This article first appeared in the St. Louis Beacon: July 15, 2008 - On July 2 1917, 11-year-old Freda Josephine McDonald witnessed the horrors of the East St. Louis race riots.
As reported in Harper Barnes' book, "Never Been a Time," her brother Richard asked, "Is there a storm coming, Mama?"
"No, not a storm, child, it's the whites."
Several years later, the same girl bore a different name, and called a different country her home. Instead of discrimination, Josephine Baker (1906-1975) received acclaim and thousands of love letters from French admirers of her musical act, which was lauded for traversing delicate sexual and racial boundaries.
On Wednesday, the United States Postal Service will release a commemorative stamp featuring the poster of Baker's film, "Princess Tam Tam." The stamp is one of five in the Vintage Black Cinema Stamps series, and its issuing touches on a debate surrounding the significance of the international star in American culture.
Baker became known for her dancing, humor, artistic racial commentary, expertise in jazz, and near-nudity on stage. To celebrate the commemoration of a hometown hero who has a star emblazoned on the Walk of Fame, the Sheldon Art Gallery will host a free first-day-of-sales event at 2 p.m. July 15.
When she was alive, Baker's reception in the United States was often less than welcoming. For example, a quarrel with columnist Walter Winchell in 1951 that involved his calling her un-American and communist, led to Baker being under government surveillance for 17 years.
"The stamp is an attempt to reclaim her for America," said Anne Cheng, a Princeton University professor who is writing a book about Baker's influence on high-modernist art. "In the beginning she was considered shameful. ... Finally, America is ready to welcome her. Well, in her clothed version."
The stamp could be seen as posthumous reconciliation. Though America hardly treated Baker well, her years in St. Louis shaped her amorphous career. "She witnessed the riots, and they affected her whole life," said Harper Barnes, cultural critic and author of the recent book about the race riots, "Never Been a Time."
According to Barnes' book, during a 1952 performance Baker discussed the impact of the flames' on her artistic consciousness: "That glow in the sky of the burning houses, the screams, the terror, the tears of the unfortunate children that had lost their parents -- this kept coming before me on the stage," Baker said. "I finally understood that I was marked by God to try to fight for the freedom of those that were being tortured."
Like her stage acts, Baker's fight assumed many forms. Baker dropped out of Lincoln Elementary School to seek a life on stage. She worked her way up to a solo part in the Dixie Steppers vaudeville show and honed her skills on the road. She shuffled between different acts, eventually landing in Paris in 1925, performing in La Revue Negre.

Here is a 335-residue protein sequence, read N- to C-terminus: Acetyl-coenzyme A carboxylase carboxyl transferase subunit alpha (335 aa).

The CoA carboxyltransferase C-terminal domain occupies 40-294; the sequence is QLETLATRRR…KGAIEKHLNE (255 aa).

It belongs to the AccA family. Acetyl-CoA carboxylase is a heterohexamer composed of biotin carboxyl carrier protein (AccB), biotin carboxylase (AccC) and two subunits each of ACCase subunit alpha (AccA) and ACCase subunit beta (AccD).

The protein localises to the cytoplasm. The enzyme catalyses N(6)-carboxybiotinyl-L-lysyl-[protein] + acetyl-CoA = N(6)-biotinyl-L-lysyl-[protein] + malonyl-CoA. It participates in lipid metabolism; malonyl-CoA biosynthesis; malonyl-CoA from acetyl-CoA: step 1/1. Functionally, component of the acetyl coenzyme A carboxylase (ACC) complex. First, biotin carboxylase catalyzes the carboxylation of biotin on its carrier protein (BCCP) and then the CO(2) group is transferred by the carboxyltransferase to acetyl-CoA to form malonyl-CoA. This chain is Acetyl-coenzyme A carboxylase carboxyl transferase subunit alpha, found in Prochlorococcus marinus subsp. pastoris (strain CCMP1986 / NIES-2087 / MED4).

In Paris, Baker's stardom exploded. Her pelvic gyrations and personas became legendary. Her pet cheetah, Chiquita, lunged at the orchestra. Her banana skirt made an indelible mark on culture. Singer Beyonce Knowles appeared in the 2006 Fashion Rocks event wearing her own version of the skirt.
Columbia University Professor of Jazz Bob O'Meally said that, despite her rocky relationship with the United States, Baker is an American icon. "As somebody who really took vernacular expression from the streets of St. Louis, and from vaudeville circuits of the south, to Europe, she's very important. ... She was an African-American woman from the bottom of social hierarchy pronouncing American values at their best."
Baker's legacy also lies in her civil rights activism. In 1951, she toured the United States and insisted that all audiences be integrated by threatening lawsuits against theaters. Baker adopted 12 children from different ethnic backgrounds, forming the "rainbow tribe." As the only woman to speak at the 1963 March on Washington rally, she stood next to the Rev. Martin Luther King Jr., but declined Coretta Scott King's request to lead the movement following her husband's assassination.
Thirty-three years after Baker's death, the Postal Service's stamp cements Baker's heroism -- and maybe helps cool tensions about the entertainer's misgivings about her native country. "I think this is a time of racial reconciliation," Barnes said.
Cheng said she feels ambivalent about the stamp and its significance. "My cynicism is that the American audience was not interested in her for many years. This posthumous reclamation of her for America is a little bit hypocritical," Cheng said.
According to Cheng, Baker's 2006 centennial revived American interest and fostered a renewed understanding of Baker's civil rights contributions. "For awhile she was just seen as this stripper. I am a little bit cynical about the ways in which America now tries to idealize her." Still, Cheng said, "I'm incredibly pleased that she is recognized."
O'Meally praised the aptness of specifically issuing a stamp in Baker's memory. "It's interesting that she was such a traveler," O'Meally said. "It's so appropriate that she will represent communication and travel across the cities, states, and world as a face on a stamp."
Joy Resmovits, a junior at Barnard College in New York, is an intern at the Beacon.